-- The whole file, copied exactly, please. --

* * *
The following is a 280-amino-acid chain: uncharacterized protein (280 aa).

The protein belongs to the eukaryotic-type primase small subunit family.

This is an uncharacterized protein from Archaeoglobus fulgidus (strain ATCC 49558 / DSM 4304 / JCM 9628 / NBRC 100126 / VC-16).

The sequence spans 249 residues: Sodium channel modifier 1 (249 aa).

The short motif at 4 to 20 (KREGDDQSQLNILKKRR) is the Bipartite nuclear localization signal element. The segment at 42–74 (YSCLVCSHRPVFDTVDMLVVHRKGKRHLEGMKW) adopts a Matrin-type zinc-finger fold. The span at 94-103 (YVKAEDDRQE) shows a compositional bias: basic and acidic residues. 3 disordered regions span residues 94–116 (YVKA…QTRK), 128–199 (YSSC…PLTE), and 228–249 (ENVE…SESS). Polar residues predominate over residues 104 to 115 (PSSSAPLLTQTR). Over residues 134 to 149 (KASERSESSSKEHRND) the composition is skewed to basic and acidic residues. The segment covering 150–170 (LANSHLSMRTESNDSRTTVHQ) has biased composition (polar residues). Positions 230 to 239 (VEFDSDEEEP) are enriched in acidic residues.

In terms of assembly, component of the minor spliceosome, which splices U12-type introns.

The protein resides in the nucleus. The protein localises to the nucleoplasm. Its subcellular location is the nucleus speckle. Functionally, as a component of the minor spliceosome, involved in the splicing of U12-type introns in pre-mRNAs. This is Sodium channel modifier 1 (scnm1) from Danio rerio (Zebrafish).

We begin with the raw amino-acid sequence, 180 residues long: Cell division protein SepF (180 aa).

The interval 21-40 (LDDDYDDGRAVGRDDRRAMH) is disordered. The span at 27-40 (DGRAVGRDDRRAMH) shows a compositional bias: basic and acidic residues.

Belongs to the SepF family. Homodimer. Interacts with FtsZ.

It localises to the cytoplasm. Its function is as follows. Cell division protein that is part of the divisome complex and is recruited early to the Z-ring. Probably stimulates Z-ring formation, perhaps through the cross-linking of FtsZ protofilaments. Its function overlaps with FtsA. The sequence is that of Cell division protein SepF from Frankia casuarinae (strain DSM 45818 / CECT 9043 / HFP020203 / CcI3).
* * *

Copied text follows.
The following is a 280-amino-acid chain: uncharacterized protein (280 aa).

The protein belongs to the eukaryotic-type primase small subunit family.

This is an uncharacterized protein from Archaeoglobus fulgidus (strain ATCC 49558 / DSM 4304 / JCM 9628 / NBRC 100126 / VC-16).

The sequence spans 249 residues: Sodium channel modifier 1 (249 aa).

The short motif at 4 to 20 (KREGDDQSQLNILKKRR) is the Bipartite nuclear localization signal element. The segment at 42–74 (YSCLVCSHRPVFDTVDMLVVHRKGKRHLEGMKW) adopts a Matrin-type zinc-finger fold. The span at 94-103 (YVKAEDDRQE) shows a compositional bias: basic and acidic residues. 3 disordered regions span residues 94–116 (YVKA…QTRK), 128–199 (YSSC…PLTE), and 228–249 (ENVE…SESS). Polar residues predominate over residues 104 to 115 (PSSSAPLLTQTR). Over residues 134 to 149 (KASERSESSSKEHRND) the composition is skewed to basic and acidic residues. The segment covering 150–170 (LANSHLSMRTESNDSRTTVHQ) has biased composition (polar residues). Positions 230 to 239 (VEFDSDEEEP) are enriched in acidic residues.

In terms of assembly, component of the minor spliceosome, which splices U12-type introns.

The protein resides in the nucleus. The protein localises to the nucleoplasm. Its subcellular location is the nucleus speckle. Functionally, as a component of the minor spliceosome, involved in the splicing of U12-type introns in pre-mRNAs. This is Sodium channel modifier 1 (scnm1) from Danio rerio (Zebrafish).

We begin with the raw amino-acid sequence, 180 residues long: Cell division protein SepF (180 aa).

The interval 21-40 (LDDDYDDGRAVGRDDRRAMH) is disordered. The span at 27-40 (DGRAVGRDDRRAMH) shows a compositional bias: basic and acidic residues.

Belongs to the SepF family. Homodimer. Interacts with FtsZ.

It localises to the cytoplasm. Its function is as follows. Cell division protein that is part of the divisome complex and is recruited early to the Z-ring. Probably stimulates Z-ring formation, perhaps through the cross-linking of FtsZ protofilaments. Its function overlaps with FtsA. The sequence is that of Cell division protein SepF from Frankia casuarinae (strain DSM 45818 / CECT 9043 / HFP020203 / CcI3).